Provincial government looking to extend power to all municipalities to charge unfair, unsustainable Municipal Land Transfer Tax despite public opposition and election promise
The Ontario Ministry of Municipal Affairs and Housing has indicated that they are going to make buying a home even harder by giving every municipality province-wide the power to charge a Municipal Land Transfer Tax (MLTT), a change that will double the land transfer taxes consumers have to pay on their next home. The Ontario Real Estate Association (OREA) encourages all Ontarians to visit www.donttaxmydream.ca to learn more about the negative impact of the MLTT and stop this tax from spreading province-wide.
“Ontario home buyers are already charged a provincial land transfer tax, so by adding a municipal tax, they’re essentially doubling the tax burden on Ontario families,” said Patricia Verge, president of OREA. “If the Ontario Liberals follow through with this plan, home buyers will be forced to pay $10,000 in total land transfer taxes on the average priced home in Ontario, starting as early as next year.”
Broken election commitment doubles tax on home buyers
The provincial government is currently undertaking a public consultation on changes to the Municipal Act. Despite the fact that the period for public comment is still open until October 31, 2015, the Ministry of Municipal Affairs and Housing has indicated that they will move ahead with granting municipalities across the province the ability to impose a municipal land transfer tax, disregarding views expressed by Ontarians during this important public process.
Verge said that, “The Ontario Liberals wrote to us in May 2014, during the election, stating that ‘they had no plans to extend these powers to municipalities’. On behalf of home buyers, we want them to remain good on this election promise and that means Ontarians need to send a strong message that the government must rethink its plan to double the land transfer tax burden on home buyers.”
In 2008, the City of Toronto put an MLTT in place after the Ontario government extended the powers to do so two years prior. The result has been significant negative impacts on jobs and the economy. Over five years, it is estimated that 38,227 housing transactions did not occur in Toronto because of the MLTT. With every home transaction generating $55,000 in consumer spending on things like renovations, furniture, appliances, and fees to professionals, the MLTT has cost the City of Toronto $2.3 billion in lost economic activity and 15,000 jobs. This type of effect would be multiplied across Ontario if the government moves ahead with its plans.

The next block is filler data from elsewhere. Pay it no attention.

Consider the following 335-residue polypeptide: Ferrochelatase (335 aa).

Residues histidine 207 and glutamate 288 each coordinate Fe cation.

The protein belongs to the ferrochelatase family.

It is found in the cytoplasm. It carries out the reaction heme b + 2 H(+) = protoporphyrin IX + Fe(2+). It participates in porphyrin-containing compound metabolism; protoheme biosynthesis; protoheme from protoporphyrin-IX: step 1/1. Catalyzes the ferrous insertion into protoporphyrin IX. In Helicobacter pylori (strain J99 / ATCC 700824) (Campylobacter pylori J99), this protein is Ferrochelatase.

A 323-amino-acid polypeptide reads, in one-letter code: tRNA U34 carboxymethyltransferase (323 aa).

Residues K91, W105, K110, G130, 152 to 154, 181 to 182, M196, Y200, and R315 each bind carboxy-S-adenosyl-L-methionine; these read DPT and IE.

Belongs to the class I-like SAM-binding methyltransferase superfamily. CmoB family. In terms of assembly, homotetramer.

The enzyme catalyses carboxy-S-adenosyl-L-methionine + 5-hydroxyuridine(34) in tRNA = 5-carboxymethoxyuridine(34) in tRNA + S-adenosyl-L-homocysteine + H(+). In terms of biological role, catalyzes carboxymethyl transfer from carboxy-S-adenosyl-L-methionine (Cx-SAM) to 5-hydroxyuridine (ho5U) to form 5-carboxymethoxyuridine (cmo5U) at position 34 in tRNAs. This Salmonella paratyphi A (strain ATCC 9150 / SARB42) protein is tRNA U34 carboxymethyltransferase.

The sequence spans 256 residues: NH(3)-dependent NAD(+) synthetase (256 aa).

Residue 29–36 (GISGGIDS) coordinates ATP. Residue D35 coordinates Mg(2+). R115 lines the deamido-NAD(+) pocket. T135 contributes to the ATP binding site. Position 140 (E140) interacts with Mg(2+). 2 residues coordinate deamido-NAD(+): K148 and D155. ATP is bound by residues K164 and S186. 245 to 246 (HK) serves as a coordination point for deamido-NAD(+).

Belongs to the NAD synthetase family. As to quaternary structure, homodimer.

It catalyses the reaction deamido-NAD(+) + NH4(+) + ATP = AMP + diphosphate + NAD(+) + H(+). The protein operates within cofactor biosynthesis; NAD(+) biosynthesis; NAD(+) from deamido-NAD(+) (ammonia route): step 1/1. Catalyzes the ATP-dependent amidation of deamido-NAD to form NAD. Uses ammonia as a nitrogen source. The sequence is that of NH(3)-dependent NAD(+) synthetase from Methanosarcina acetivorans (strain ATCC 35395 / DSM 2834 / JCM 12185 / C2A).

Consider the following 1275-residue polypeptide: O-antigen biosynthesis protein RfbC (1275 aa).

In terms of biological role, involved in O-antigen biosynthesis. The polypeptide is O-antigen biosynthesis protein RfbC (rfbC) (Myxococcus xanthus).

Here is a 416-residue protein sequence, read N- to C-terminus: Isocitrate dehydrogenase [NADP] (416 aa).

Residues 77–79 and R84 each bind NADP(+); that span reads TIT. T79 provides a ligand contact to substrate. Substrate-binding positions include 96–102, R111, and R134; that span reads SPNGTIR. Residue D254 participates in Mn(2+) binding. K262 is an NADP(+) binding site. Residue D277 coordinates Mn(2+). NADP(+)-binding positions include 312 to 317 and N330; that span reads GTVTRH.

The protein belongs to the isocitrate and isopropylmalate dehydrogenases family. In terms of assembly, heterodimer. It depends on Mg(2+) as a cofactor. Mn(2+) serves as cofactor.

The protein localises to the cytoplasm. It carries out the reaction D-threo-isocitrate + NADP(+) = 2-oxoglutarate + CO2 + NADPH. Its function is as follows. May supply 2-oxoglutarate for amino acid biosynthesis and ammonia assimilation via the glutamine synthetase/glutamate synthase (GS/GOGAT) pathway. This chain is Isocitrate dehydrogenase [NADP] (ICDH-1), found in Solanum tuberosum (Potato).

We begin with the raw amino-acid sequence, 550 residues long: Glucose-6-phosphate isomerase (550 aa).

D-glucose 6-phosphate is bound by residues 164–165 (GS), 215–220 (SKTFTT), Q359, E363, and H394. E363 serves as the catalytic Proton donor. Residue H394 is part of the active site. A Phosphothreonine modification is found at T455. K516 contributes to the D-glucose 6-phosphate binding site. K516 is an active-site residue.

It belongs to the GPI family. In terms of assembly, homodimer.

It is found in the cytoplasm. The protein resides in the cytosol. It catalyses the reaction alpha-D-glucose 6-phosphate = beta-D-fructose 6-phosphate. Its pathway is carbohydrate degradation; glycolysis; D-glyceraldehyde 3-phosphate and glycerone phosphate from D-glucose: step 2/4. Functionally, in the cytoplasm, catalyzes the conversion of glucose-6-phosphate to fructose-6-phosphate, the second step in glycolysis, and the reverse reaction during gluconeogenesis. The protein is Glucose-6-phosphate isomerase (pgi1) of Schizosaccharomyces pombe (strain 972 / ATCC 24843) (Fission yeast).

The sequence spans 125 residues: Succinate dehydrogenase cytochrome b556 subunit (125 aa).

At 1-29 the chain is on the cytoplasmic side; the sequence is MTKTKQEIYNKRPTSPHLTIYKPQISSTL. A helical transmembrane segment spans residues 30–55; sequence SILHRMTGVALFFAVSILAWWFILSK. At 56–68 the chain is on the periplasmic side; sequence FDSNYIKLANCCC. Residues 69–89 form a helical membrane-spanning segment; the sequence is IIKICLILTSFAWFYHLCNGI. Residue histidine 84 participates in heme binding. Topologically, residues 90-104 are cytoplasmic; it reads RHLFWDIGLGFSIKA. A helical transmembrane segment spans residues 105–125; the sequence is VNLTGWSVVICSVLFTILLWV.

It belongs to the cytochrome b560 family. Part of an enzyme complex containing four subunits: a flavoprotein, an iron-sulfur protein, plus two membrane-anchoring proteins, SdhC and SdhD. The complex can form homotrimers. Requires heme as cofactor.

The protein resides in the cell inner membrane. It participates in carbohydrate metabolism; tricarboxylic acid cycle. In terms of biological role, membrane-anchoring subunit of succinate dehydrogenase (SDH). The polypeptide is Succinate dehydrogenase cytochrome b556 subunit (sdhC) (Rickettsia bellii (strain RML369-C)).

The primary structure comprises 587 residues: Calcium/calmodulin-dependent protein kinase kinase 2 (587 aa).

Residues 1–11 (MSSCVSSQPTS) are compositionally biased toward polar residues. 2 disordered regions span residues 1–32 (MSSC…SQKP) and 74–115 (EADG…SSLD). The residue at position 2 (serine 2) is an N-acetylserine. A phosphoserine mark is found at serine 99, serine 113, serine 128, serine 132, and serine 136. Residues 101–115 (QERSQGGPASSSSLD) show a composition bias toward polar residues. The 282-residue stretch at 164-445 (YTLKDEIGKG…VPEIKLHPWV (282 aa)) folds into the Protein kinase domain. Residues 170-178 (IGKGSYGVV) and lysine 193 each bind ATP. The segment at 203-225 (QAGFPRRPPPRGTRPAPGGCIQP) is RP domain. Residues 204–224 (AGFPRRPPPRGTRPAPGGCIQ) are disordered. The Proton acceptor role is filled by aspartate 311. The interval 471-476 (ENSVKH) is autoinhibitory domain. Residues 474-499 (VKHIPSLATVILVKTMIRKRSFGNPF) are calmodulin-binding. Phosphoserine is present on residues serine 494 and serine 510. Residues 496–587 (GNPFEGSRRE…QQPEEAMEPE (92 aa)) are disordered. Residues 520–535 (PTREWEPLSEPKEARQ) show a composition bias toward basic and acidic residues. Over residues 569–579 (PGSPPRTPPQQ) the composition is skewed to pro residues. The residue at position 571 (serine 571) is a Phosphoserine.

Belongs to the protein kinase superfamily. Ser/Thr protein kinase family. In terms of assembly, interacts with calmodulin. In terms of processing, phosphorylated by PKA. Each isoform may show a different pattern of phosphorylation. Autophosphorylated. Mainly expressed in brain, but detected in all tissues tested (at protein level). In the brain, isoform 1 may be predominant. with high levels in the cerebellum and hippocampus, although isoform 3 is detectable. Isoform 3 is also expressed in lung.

New data from Ipsos Reid show Ontarians do not support new tax
A new Ipsos Reid poll shows that the overwhelming majority of Ontarians (89 per cent) outside of Toronto oppose a new MLTT charged on home purchases in their area. Respondents agreed that if a new land transfer tax were put in place, it would limit their ability to afford a home (77 per cent) and they would likely have to delay a purchase (75 per cent). Ontarians agreed (77 per cent) that the government should do all it can to help families own their own home.
The Ontario Real Estate Association represents 62,000 brokers and salespeople who are members of the 40 real estate boards throughout the province. OREA serves its REALTOR® members through a wide variety of professional publications, educational programs, advocacy, and other services. www.OREA.com.
These are some of the findings of an Ipsos Reid poll conducted between August 28 to September 8, 2015, on behalf of the Ontario Real Estate Association. For this survey, a sample of 1,501 Ontarians from Ipsos' Canadian online panel was interviewed online. Weighting was then employed to balance demographics to ensure that the sample's composition reflects that of the adult population according to Census data and to provide results intended to approximate the sample universe. The precision of Ipsos online polls is measured using a credibility interval. In this case, the poll is accurate to within +/-2.9 percentage points of what the results would be had all adults in Ontario been surveyed.
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